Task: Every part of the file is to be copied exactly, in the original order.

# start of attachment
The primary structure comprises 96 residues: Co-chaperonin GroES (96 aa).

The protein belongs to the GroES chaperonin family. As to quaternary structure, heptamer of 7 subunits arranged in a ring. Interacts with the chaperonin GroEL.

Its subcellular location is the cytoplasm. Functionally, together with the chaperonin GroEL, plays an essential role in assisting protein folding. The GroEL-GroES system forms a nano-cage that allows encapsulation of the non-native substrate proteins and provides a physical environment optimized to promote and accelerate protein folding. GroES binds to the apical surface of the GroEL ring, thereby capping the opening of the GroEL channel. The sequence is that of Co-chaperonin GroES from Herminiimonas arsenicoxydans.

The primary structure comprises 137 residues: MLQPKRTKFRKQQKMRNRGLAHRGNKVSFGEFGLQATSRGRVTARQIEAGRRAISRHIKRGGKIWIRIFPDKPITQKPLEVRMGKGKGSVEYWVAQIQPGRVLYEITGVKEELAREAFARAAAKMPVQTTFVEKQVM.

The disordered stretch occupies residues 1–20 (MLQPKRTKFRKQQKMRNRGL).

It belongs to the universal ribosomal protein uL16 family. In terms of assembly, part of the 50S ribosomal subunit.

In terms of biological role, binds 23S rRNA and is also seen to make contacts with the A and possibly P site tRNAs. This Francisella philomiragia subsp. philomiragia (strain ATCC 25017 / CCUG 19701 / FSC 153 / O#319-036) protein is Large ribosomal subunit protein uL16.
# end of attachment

The primary structure comprises 96 residues: Co-chaperonin GroES (96 aa).

The protein belongs to the GroES chaperonin family. As to quaternary structure, heptamer of 7 subunits arranged in a ring. Interacts with the chaperonin GroEL.

Its subcellular location is the cytoplasm. Functionally, together with the chaperonin GroEL, plays an essential role in assisting protein folding. The GroEL-GroES system forms a nano-cage that allows encapsulation of the non-native substrate proteins and provides a physical environment optimized to promote and accelerate protein folding. GroES binds to the apical surface of the GroEL ring, thereby capping the opening of the GroEL channel. The sequence is that of Co-chaperonin GroES from Herminiimonas arsenicoxydans.

The primary structure comprises 137 residues: MLQPKRTKFRKQQKMRNRGLAHRGNKVSFGEFGLQATSRGRVTARQIEAGRRAISRHIKRGGKIWIRIFPDKPITQKPLEVRMGKGKGSVEYWVAQIQPGRVLYEITGVKEELAREAFARAAAKMPVQTTFVEKQVM.

The disordered stretch occupies residues 1–20 (MLQPKRTKFRKQQKMRNRGL).

It belongs to the universal ribosomal protein uL16 family. In terms of assembly, part of the 50S ribosomal subunit.

In terms of biological role, binds 23S rRNA and is also seen to make contacts with the A and possibly P site tRNAs. This Francisella philomiragia subsp. philomiragia (strain ATCC 25017 / CCUG 19701 / FSC 153 / O#319-036) protein is Large ribosomal subunit protein uL16.